Iranian-Canadian sentenced to death has been released, his wife says

As president Hassan Rouhani travels to New York, Iran releases Hamid Ghassemi-Shall, who was sentenced to death for spying.

Iranian authorities have released an Iranian-Canadian man who had been sentenced to death for espionage and having links with an opposition group, his wife has told the Guardian.

Hamid Ghassemi-Shall, 44, was detained after arriving in Tehran from Canada in May 2008. He was later convicted of gathering information for the Iranian militant group Mujahideen e-Khalq (MEK).

Ghassemi-Shall’s wife, Anatonella Mega, told the Guardian from Canada he was released on Monday and that she had spoken to him on the phone, but she was still unsure about the conditions under which he had been allowed to leave prison. It was not clear whether Ghassemi-Shall had been released permanently.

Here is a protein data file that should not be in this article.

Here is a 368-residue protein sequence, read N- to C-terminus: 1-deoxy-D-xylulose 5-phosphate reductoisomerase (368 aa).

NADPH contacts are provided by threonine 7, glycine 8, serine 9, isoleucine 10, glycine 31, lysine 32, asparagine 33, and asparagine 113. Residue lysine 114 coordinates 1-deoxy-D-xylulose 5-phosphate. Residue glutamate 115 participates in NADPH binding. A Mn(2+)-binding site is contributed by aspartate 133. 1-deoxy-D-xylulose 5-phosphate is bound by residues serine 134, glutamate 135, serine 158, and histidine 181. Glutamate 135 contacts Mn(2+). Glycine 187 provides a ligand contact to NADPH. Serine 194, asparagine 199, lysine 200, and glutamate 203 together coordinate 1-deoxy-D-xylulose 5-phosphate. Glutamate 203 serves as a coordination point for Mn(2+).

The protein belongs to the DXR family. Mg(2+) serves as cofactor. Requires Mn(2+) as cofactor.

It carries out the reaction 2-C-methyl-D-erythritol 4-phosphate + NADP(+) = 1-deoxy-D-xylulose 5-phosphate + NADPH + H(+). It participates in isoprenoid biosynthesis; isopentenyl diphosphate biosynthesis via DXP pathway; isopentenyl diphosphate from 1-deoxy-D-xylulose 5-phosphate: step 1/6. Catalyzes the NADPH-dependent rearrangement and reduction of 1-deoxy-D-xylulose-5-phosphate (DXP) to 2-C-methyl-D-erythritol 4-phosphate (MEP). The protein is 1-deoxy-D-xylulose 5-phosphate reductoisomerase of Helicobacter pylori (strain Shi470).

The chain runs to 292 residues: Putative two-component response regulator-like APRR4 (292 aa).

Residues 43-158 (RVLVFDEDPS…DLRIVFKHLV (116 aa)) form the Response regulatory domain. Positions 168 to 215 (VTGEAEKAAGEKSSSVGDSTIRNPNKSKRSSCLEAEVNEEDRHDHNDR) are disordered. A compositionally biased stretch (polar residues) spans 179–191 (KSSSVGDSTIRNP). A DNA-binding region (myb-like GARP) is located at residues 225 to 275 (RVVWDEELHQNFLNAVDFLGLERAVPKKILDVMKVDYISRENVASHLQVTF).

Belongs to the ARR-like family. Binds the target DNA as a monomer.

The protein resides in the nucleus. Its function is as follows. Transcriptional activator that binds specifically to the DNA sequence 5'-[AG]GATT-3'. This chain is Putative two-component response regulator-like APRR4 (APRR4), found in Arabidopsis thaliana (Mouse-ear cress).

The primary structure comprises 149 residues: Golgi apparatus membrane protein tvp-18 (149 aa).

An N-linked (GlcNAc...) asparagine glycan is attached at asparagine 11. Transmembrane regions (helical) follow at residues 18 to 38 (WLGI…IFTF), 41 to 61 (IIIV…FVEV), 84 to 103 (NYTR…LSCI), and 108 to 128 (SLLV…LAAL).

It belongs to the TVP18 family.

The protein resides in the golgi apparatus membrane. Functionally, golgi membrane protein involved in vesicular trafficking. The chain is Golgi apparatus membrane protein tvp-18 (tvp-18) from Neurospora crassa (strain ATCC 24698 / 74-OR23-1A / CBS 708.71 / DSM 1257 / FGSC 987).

“I don’t know if he will be allowed to leave the country or not at the moment,” Mega said. “But I am relieved that at least for now he’s outside jail.”

Iran’s president Hassan Rouhani arrived in New York late on Monday to attend the UN general assembly. Before Rouhani’s arrival, Iran’s judiciary announced that the country’s supreme leader, Ayatollah Ali Khamenei, had pardoned 80 political prisoners. It was not clear if Ghassemi-Shall was one of them.

Mega said Ghassemi-Shall had spent 18 months in solitary confinement at Tehran’s notorious Evin prison, with no access to his family or legal representation. She said he was tried in 2009 in a court hearing that lasted a few minutes.

He was convicted and given a death sentence on the basis of what officials said was an email to his brother Alborz in which, they said, he asked for some information to be collected for the MEK. Ghassemi-Shall’s family say he neither wrote nor sent such an email. Alborz died in prison in 2010 from stomach cancer, according to officials.

Human rights organisations, including Amnesty International, have campaigned for his release, complaining that he was subject to mistreatment and an unfair trial.

Iran does not recognise dual citizenship and considers those who hold it only as Iranian.

By The Guardian


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